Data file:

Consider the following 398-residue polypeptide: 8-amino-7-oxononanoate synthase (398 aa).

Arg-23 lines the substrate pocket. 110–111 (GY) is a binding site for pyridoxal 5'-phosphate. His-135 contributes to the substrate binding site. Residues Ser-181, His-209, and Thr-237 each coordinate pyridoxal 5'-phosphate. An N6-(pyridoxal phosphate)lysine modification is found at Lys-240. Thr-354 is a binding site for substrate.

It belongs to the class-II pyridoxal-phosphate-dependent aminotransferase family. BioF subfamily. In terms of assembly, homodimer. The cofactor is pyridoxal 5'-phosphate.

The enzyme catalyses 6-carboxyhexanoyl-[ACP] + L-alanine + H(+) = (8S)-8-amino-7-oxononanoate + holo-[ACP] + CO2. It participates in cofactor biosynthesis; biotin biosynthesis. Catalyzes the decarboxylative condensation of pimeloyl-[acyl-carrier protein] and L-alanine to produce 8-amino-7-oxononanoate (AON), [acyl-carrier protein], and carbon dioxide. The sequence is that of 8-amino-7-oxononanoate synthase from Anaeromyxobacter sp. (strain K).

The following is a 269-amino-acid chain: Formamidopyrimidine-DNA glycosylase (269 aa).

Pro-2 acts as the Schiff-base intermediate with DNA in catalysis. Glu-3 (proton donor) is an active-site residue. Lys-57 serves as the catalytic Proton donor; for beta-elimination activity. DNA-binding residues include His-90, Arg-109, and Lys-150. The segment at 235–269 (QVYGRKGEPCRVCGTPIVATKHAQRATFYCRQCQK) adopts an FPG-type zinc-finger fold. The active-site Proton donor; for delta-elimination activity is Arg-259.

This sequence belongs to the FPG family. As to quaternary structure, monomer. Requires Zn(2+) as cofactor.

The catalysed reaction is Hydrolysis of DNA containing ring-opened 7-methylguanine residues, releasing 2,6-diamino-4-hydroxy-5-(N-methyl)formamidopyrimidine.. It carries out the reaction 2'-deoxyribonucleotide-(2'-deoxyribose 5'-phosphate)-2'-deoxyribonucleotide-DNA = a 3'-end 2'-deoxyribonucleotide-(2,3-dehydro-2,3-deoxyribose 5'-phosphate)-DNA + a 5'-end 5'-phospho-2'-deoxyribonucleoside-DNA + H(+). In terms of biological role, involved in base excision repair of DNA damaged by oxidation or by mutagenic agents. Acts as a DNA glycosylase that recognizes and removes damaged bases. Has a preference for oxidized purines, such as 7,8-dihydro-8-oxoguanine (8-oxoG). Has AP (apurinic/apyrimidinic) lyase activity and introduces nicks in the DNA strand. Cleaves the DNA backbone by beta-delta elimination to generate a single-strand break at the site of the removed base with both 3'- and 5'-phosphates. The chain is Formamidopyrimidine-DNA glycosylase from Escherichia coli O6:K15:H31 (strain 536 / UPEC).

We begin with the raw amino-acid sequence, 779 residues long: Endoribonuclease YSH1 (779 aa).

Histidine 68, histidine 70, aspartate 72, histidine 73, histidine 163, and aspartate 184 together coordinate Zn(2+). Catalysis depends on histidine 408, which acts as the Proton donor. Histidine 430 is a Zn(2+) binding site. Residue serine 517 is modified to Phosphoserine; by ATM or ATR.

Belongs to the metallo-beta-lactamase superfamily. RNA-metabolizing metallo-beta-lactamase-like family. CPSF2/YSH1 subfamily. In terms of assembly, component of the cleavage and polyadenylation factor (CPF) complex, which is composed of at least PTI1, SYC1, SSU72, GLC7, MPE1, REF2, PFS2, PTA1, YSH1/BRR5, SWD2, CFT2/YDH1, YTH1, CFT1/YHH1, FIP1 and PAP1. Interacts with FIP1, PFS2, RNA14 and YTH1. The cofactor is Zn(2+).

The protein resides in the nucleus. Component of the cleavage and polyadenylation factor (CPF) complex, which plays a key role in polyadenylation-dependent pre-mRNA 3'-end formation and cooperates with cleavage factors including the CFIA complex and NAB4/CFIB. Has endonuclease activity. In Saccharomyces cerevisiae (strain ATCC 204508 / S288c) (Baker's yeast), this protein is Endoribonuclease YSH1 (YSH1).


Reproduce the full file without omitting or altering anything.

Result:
Consider the following 398-residue polypeptide: 8-amino-7-oxononanoate synthase (398 aa).

Arg-23 lines the substrate pocket. 110–111 (GY) is a binding site for pyridoxal 5'-phosphate. His-135 contributes to the substrate binding site. Residues Ser-181, His-209, and Thr-237 each coordinate pyridoxal 5'-phosphate. An N6-(pyridoxal phosphate)lysine modification is found at Lys-240. Thr-354 is a binding site for substrate.

It belongs to the class-II pyridoxal-phosphate-dependent aminotransferase family. BioF subfamily. In terms of assembly, homodimer. The cofactor is pyridoxal 5'-phosphate.

The enzyme catalyses 6-carboxyhexanoyl-[ACP] + L-alanine + H(+) = (8S)-8-amino-7-oxononanoate + holo-[ACP] + CO2. It participates in cofactor biosynthesis; biotin biosynthesis. Catalyzes the decarboxylative condensation of pimeloyl-[acyl-carrier protein] and L-alanine to produce 8-amino-7-oxononanoate (AON), [acyl-carrier protein], and carbon dioxide. The sequence is that of 8-amino-7-oxononanoate synthase from Anaeromyxobacter sp. (strain K).

The following is a 269-amino-acid chain: Formamidopyrimidine-DNA glycosylase (269 aa).

Pro-2 acts as the Schiff-base intermediate with DNA in catalysis. Glu-3 (proton donor) is an active-site residue. Lys-57 serves as the catalytic Proton donor; for beta-elimination activity. DNA-binding residues include His-90, Arg-109, and Lys-150. The segment at 235–269 (QVYGRKGEPCRVCGTPIVATKHAQRATFYCRQCQK) adopts an FPG-type zinc-finger fold. The active-site Proton donor; for delta-elimination activity is Arg-259.

This sequence belongs to the FPG family. As to quaternary structure, monomer. Requires Zn(2+) as cofactor.

The catalysed reaction is Hydrolysis of DNA containing ring-opened 7-methylguanine residues, releasing 2,6-diamino-4-hydroxy-5-(N-methyl)formamidopyrimidine.. It carries out the reaction 2'-deoxyribonucleotide-(2'-deoxyribose 5'-phosphate)-2'-deoxyribonucleotide-DNA = a 3'-end 2'-deoxyribonucleotide-(2,3-dehydro-2,3-deoxyribose 5'-phosphate)-DNA + a 5'-end 5'-phospho-2'-deoxyribonucleoside-DNA + H(+). In terms of biological role, involved in base excision repair of DNA damaged by oxidation or by mutagenic agents. Acts as a DNA glycosylase that recognizes and removes damaged bases. Has a preference for oxidized purines, such as 7,8-dihydro-8-oxoguanine (8-oxoG). Has AP (apurinic/apyrimidinic) lyase activity and introduces nicks in the DNA strand. Cleaves the DNA backbone by beta-delta elimination to generate a single-strand break at the site of the removed base with both 3'- and 5'-phosphates. The chain is Formamidopyrimidine-DNA glycosylase from Escherichia coli O6:K15:H31 (strain 536 / UPEC).

We begin with the raw amino-acid sequence, 779 residues long: Endoribonuclease YSH1 (779 aa).

Histidine 68, histidine 70, aspartate 72, histidine 73, histidine 163, and aspartate 184 together coordinate Zn(2+). Catalysis depends on histidine 408, which acts as the Proton donor. Histidine 430 is a Zn(2+) binding site. Residue serine 517 is modified to Phosphoserine; by ATM or ATR.

Belongs to the metallo-beta-lactamase superfamily. RNA-metabolizing metallo-beta-lactamase-like family. CPSF2/YSH1 subfamily. In terms of assembly, component of the cleavage and polyadenylation factor (CPF) complex, which is composed of at least PTI1, SYC1, SSU72, GLC7, MPE1, REF2, PFS2, PTA1, YSH1/BRR5, SWD2, CFT2/YDH1, YTH1, CFT1/YHH1, FIP1 and PAP1. Interacts with FIP1, PFS2, RNA14 and YTH1. The cofactor is Zn(2+).

The protein resides in the nucleus. Component of the cleavage and polyadenylation factor (CPF) complex, which plays a key role in polyadenylation-dependent pre-mRNA 3'-end formation and cooperates with cleavage factors including the CFIA complex and NAB4/CFIB. Has endonuclease activity. In Saccharomyces cerevisiae (strain ATCC 204508 / S288c) (Baker's yeast), this protein is Endoribonuclease YSH1 (YSH1).